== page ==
|Novel indicators of anthropogenic influence on marine and coastal ecosystems|In: Frontiers in Marine Science. Frontiers Media: Lausanne. ISSN 2296-7745, more
Indicators; Nearshore; Marine
Coastal marine; Biogenic habitat; Ecosystem based management; Human populations; Marine protected areas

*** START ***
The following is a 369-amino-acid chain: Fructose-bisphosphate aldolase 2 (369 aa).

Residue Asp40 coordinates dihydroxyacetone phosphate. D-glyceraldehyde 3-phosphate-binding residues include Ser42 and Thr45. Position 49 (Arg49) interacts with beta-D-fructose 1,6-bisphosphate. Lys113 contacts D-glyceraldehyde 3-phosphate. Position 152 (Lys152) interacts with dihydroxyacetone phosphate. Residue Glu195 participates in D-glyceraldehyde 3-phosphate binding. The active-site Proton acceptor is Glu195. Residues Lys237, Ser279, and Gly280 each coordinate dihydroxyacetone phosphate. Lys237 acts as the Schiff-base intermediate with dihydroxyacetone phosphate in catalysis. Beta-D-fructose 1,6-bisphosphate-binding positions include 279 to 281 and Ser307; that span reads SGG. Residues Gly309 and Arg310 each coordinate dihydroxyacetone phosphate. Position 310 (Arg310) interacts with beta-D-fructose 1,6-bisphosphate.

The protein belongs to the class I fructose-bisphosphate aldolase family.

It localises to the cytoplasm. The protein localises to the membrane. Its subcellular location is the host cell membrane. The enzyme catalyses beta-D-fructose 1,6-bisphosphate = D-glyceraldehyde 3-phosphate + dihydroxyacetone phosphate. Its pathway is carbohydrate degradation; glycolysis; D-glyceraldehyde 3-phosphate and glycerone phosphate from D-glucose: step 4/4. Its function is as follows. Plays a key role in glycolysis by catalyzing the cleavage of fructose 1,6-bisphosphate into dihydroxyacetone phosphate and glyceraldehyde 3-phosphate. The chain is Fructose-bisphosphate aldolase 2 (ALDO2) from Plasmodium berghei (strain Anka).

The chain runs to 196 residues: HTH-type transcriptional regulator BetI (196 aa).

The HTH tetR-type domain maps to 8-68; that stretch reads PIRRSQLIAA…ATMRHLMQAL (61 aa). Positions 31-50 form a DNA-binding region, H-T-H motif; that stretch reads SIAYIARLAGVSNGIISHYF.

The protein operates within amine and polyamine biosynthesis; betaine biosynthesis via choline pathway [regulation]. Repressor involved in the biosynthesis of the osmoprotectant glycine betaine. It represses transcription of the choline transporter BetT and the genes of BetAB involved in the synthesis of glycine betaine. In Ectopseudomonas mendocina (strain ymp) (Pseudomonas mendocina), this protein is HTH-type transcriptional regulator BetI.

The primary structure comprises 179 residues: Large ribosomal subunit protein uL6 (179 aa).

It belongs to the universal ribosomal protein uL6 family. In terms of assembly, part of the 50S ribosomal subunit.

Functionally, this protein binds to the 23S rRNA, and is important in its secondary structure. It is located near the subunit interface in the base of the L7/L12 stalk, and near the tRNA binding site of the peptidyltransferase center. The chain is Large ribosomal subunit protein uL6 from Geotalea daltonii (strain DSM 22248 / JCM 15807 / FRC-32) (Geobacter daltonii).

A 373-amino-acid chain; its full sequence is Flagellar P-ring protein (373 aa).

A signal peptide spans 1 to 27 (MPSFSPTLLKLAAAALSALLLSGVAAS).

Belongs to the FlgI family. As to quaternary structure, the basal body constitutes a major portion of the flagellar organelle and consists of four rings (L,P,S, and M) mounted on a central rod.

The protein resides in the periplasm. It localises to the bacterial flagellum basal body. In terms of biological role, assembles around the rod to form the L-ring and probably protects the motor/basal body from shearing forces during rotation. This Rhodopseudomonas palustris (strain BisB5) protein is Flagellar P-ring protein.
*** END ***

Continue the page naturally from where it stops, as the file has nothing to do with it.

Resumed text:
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Human populations are concentrated along coastal regions worldwide, placing a disproportionate stress on coastal marine ecosystems. Ironically, biogenic habitats may be adversely affected by human activities though they serve to attenuate the impacts of global change on coastal cities. Surprisingly, simple, coastwide indicators of anthropogenic influences in relation to the spatial distribution of biogenic habitats are relatively underdeveloped. In this paper, we introduce a spatially explicit index of coastal as well as upland riverine human population proximity, based on human population and river dynamics datasets on the West- and Gulf-Coasts of the US. We then examine the relationship between these indices and biogenic habitats (kelp and mangrove forests). Finally, we identify patterns of landscape-scale biodiversity with human populations, and explore occurrence of biogenic habitats within and outside of marine protected areas (MPAs). We found that biogenic habitats were negatively associated with human populations and that MPAs were generally placed away from people. Landscape-scale patterns of biodiversity did not differ within and outside kelp forests and MPAs on the West Coast, but had a negative association with mangroves and a positive association with MPAs on the Gulf Coast. This index can be used anywhere in the world, can project into the future using various human population growth forecasts, and can serve as an important method for conservation triage.